Collecting and Handling Saliva for Analysis of Novel Protein and Peptide Markers

Saliva contains numerous protein-degrading enzymes, and levels of these enzymes are elevated in individuals with periodontal disease. (Watanabe et al., 1981; Ingman et al., 1993; Uitto et al., 1990) It is thought that many of these enzymes originate from inflammatory cells or microbes present in the mouth, but proteases and peptidases have also been identified in pure glandular secretions. (Kennedy et al., 1998) Some of these enzymes of glandular origin are believed to be involved in the processing of inactive peptide precursors to active forms and in the degradation of active peptides in order to regulate neuropeptide actions. (Albo et al., 2002; Konttinen et al., 1996)

The details of the effects of these protein-degrading enzymes on quantitative measurement of salivary analytes such as CgA, VIP, and NPY have not been well studied. Salimetrics therefore urges researchers to adopt the most conservative approach to saliva collection and processing in order to protect these analytes from possible degradation:

  • Collect samples by the passive drool technique into pre-chilled tubes and keep cold.
  • Freeze the samples as soon as possible after collection.
  • Avoid multiple freeze-thaw cycles, since the effects of freezing and thawing are uncertain for these analytes. It may be advisable to aliquot saliva samples into smaller volumes for storage.
  • Do not use enzyme inhibitors during collection of samples, since they may lead to EIA interference.
  • Sample collection should be carried out at standardized times, due to the possibility that analytes may have diurnal rhythms.
  • Use of absorptive collection devices (swabs) should be avoided until their use is thoroughly assessed for the analyte(s).
  • The effects of variation in saliva flow rate should be considered, since ANS activity often affects saliva flow and protein secretion together. We therefore recommend that data on saliva flow (mL/min) should be collected while samples are gathered. The flow rate may then be used to express the assay results (µg/mL) as a secretion rate (µg/min). Both methods of expressing results should be compared in the analysis of the data.
  • Location in the mouth where samples are collected should be standardized. Consistency of collection location has been shown to be significant for some salivary proteins (e.g., alpha-amylase, SIgA), and mouth location may also be significant for other protein and peptide markers. We generally advise that behavioral and developmental studies should collect unstimulated whole saliva in order to minimize problems that may originate due to differences in the composition of saliva from the various salivary glands or as a result of changes that may occur with stimulation.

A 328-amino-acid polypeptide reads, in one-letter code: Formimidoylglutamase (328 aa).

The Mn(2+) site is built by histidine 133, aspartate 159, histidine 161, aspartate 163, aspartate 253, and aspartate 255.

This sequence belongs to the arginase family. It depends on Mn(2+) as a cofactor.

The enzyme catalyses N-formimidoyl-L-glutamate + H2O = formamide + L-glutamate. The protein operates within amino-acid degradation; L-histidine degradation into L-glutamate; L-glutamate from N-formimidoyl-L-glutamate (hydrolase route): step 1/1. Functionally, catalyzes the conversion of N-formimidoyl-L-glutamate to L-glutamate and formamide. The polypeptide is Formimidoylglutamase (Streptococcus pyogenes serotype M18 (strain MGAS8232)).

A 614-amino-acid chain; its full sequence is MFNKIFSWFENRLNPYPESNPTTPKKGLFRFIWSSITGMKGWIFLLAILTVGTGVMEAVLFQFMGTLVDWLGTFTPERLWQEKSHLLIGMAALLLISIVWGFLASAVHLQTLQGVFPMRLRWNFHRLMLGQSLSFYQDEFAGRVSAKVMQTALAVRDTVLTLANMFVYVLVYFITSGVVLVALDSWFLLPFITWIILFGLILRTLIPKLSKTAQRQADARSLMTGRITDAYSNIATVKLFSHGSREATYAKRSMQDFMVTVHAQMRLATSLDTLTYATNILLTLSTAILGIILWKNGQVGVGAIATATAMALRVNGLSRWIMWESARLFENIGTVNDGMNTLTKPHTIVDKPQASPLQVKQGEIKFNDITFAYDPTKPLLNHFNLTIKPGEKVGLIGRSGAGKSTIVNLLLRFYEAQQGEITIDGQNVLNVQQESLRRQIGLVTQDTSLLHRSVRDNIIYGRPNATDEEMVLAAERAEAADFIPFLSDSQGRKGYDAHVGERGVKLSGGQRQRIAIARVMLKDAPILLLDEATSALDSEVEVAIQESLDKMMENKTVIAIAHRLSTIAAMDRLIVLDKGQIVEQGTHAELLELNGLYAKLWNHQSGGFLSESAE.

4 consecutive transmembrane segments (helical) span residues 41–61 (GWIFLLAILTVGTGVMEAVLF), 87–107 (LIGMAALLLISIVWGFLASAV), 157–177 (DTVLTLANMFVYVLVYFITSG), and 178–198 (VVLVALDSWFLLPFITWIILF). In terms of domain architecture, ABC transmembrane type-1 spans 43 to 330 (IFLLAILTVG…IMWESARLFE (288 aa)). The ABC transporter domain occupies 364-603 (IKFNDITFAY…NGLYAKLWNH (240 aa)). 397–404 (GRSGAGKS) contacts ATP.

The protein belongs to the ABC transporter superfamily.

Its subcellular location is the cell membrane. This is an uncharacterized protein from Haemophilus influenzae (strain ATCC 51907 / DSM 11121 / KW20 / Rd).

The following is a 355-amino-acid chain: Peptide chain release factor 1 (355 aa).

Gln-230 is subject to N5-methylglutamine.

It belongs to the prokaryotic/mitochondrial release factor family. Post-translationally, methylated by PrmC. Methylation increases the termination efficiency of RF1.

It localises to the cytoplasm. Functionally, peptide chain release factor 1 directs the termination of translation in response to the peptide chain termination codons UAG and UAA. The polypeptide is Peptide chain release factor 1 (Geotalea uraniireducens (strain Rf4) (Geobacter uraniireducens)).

• Document the physical activity level of study participants and the presence of oral disease.
  • Document consumption of alcohol, caffeine, nicotine, and prescription and over-the-counter medications.


  1. Albo, F., Antonangeli, R., Cavazza, A., Marini, M., Roda, L.G., & Rossi, P. (2002). Different effects of steroidal therapy on neuropeptide-active enzymes in male and female human saliva. Neurochem Res, 27(9), 919-30., .
  2. Ingman, T., Sorsa, T., Konttinen, Y.T., Liede, K., Saari, H., Lindy, O. & Suomalainen, K. (1993). Salivary collagenase, elastase- and trypsin-like proteases as biochemical markers of periodontal tissue destruction in adult and localized juvenile periodontitis. Oral Microbiol Immunol, 8(5), 298-305. , .
  3. Kennedy, S., Davis, C., Abrams, W.R., Billings, P.C., Nagashunmugam, T., Friedman, H., & Malamud, D. (1998). Submandibular salivary proteases: Lack of a role in anti-HIV activity. J Dent Res, 77(7), 1515-19., .
  4. Konttinen, Y.T., Törnwall, J., Kemppinen, P., Uusitalo, H., Sorsa, T., Hukkanen, M., & Polak, J.M. (1996). Neutral endopeptidase (EC in labial salivary glands in healthy controls and in patients with Sjögren’s syndrome. Ann Rheum Dis, 55(8), 513-19. , .
  5. Uitto, V.J., Suomalainen, K., & Sorsa, T. (1990). Salivary collagenase: Origin, characteristics and relationship to periodontal health. J Periodontal Res, 25(3), 135-42. , .
  6. Watanabe, T., Ohata, N., Morishita, M., & Iwamoto, Y. (1981). Correlation between the protease activities and the number of epithelial cells in human saliva. J Dent Res, 60(6), 1039-44. , .


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